At the end of 2018, there was a 2.2 percent decline in the number of children enrolled in Medicaid and CHIP from the same time in 2017, which means over 800,000 children that were covered under Medicaid or CHIP at the end of 2017 were not covered by those programs at the end of 2018. This change is illustrated in the two graphs below. While some of these children may have transitioned to employer-sponsored coverage with their parents, many have lost access due to the previous Administration’s attacks on the program. In order to prevent a lapse in coverage for children, every child must be eligible for Medicaid. Losing ground on health care for children after years of progress is a moral blot on our Nation that undermines our national security.
This proposal would make all children through age 18 eligible for coverage under Medicaid. Children would be automatically enrolled at birth and would retain that eligibility until the age of 18, with no redetermination requirement. Parents could proactively opt their child out of Medicaid if they had another form of coverage, such as being eligible for CHIP, securing coverage through the marketplace or having coverage through their parent's employer. The federal government would cover the cost of this Medicaid population with a 100 percent Federal Medical Assistance Percentage. CHIP is currently authorized through FY 2027, and the existing maintenance-of-effort requirement would keep CHIP as an option for families with incomes up to 300 percent of the federal poverty level who prefer CHIP to the new Medicaid benefit. This proposal assumes that CHIP continues to provide children with coverage beyond the current authorization.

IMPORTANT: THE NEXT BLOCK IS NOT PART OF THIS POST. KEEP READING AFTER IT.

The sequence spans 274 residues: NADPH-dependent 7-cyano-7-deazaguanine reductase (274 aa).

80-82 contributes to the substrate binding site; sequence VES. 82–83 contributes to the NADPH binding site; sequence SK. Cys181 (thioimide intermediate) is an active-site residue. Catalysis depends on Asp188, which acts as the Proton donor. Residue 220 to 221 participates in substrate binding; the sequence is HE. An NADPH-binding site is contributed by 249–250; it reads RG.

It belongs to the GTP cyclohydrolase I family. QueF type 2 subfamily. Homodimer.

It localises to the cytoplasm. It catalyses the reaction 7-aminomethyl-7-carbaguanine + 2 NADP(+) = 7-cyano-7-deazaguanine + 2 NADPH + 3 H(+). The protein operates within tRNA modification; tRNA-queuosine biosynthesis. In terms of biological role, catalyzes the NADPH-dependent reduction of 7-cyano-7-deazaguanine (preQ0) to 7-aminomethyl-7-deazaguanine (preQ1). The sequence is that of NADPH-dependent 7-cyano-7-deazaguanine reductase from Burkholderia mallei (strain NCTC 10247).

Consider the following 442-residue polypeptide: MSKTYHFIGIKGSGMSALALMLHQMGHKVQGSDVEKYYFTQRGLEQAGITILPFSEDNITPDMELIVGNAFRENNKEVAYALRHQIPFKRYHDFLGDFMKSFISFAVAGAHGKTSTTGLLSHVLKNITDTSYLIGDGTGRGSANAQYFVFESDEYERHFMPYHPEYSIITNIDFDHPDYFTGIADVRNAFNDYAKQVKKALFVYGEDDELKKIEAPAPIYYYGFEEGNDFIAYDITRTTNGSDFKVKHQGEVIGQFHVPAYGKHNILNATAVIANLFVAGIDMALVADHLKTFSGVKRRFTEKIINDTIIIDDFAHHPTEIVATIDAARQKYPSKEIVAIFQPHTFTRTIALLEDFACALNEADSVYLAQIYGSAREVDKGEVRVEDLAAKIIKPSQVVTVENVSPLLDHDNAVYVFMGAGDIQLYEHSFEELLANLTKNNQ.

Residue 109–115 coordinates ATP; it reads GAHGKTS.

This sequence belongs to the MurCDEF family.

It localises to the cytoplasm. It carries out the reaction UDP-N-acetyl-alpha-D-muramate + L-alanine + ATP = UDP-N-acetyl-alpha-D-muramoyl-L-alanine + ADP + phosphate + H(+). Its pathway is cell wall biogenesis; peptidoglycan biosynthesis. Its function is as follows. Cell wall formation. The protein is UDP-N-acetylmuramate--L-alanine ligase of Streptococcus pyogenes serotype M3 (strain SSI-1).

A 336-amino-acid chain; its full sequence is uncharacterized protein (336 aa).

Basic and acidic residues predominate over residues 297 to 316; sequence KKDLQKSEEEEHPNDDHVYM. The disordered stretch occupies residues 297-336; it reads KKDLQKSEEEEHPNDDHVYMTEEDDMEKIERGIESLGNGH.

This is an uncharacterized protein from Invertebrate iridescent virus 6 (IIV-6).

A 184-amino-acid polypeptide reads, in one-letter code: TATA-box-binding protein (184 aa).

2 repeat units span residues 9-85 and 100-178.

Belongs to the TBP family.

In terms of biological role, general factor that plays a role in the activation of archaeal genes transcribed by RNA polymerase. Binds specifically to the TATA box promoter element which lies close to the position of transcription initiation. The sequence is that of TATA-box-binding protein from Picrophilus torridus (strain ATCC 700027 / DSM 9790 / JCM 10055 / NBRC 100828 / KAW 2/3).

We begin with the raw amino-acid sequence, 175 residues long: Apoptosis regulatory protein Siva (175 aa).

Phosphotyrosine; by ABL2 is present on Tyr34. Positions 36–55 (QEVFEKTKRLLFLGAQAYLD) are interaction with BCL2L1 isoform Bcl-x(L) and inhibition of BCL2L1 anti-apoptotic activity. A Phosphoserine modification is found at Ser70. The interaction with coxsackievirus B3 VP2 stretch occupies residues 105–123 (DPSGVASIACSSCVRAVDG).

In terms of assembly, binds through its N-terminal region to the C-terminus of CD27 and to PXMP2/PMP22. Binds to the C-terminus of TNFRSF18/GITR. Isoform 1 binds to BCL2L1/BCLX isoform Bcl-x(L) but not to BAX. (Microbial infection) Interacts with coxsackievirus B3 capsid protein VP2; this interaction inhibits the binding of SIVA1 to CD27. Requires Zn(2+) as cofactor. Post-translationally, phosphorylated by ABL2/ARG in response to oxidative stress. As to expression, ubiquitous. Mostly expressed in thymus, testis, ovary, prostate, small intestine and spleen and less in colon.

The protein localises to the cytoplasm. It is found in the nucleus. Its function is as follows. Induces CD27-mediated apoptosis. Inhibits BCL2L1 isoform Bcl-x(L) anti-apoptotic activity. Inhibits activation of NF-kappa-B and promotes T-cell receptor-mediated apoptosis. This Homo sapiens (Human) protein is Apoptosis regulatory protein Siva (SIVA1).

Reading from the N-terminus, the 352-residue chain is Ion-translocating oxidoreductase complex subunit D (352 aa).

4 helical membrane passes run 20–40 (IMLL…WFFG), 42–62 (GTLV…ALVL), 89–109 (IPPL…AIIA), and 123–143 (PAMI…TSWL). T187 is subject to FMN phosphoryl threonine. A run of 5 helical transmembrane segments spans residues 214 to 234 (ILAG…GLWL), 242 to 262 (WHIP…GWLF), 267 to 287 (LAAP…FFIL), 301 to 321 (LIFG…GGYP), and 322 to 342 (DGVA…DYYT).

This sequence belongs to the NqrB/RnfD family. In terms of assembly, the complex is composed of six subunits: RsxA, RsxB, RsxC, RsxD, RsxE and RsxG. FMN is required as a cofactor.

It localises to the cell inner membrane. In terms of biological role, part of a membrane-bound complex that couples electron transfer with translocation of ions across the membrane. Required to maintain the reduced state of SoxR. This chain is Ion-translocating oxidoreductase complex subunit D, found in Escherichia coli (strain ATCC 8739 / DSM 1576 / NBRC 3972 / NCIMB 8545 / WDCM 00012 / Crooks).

Expected Impact of Policy